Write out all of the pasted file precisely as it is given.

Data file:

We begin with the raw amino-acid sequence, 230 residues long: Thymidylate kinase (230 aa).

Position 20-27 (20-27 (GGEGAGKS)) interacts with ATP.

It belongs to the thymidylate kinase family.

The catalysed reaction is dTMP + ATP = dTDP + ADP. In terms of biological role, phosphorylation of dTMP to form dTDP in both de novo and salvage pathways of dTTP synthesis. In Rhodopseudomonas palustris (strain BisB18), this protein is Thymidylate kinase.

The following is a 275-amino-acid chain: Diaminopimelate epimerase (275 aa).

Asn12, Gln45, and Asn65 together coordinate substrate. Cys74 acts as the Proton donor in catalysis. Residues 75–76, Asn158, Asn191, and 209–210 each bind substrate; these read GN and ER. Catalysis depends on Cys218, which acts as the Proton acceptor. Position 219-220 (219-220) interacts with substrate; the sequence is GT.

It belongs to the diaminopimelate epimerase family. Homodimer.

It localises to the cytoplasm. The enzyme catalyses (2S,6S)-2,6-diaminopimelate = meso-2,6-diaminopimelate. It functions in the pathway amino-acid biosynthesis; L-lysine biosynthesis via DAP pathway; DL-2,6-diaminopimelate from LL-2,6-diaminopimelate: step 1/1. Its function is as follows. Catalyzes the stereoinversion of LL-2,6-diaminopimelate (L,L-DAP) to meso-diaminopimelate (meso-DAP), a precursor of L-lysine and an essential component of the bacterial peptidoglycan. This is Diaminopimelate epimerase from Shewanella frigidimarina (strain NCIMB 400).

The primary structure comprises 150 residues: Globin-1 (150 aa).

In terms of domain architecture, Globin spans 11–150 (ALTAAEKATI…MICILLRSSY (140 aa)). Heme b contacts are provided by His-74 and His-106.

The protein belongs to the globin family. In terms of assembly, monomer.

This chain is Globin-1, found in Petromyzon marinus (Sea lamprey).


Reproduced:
We begin with the raw amino-acid sequence, 230 residues long: Thymidylate kinase (230 aa).

Position 20-27 (20-27 (GGEGAGKS)) interacts with ATP.

It belongs to the thymidylate kinase family.

The catalysed reaction is dTMP + ATP = dTDP + ADP. In terms of biological role, phosphorylation of dTMP to form dTDP in both de novo and salvage pathways of dTTP synthesis. In Rhodopseudomonas palustris (strain BisB18), this protein is Thymidylate kinase.

The following is a 275-amino-acid chain: Diaminopimelate epimerase (275 aa).

Asn12, Gln45, and Asn65 together coordinate substrate. Cys74 acts as the Proton donor in catalysis. Residues 75–76, Asn158, Asn191, and 209–210 each bind substrate; these read GN and ER. Catalysis depends on Cys218, which acts as the Proton acceptor. Position 219-220 (219-220) interacts with substrate; the sequence is GT.

It belongs to the diaminopimelate epimerase family. Homodimer.

It localises to the cytoplasm. The enzyme catalyses (2S,6S)-2,6-diaminopimelate = meso-2,6-diaminopimelate. It functions in the pathway amino-acid biosynthesis; L-lysine biosynthesis via DAP pathway; DL-2,6-diaminopimelate from LL-2,6-diaminopimelate: step 1/1. Its function is as follows. Catalyzes the stereoinversion of LL-2,6-diaminopimelate (L,L-DAP) to meso-diaminopimelate (meso-DAP), a precursor of L-lysine and an essential component of the bacterial peptidoglycan. This is Diaminopimelate epimerase from Shewanella frigidimarina (strain NCIMB 400).

The primary structure comprises 150 residues: Globin-1 (150 aa).

In terms of domain architecture, Globin spans 11–150 (ALTAAEKATI…MICILLRSSY (140 aa)). Heme b contacts are provided by His-74 and His-106.

The protein belongs to the globin family. In terms of assembly, monomer.

This chain is Globin-1, found in Petromyzon marinus (Sea lamprey).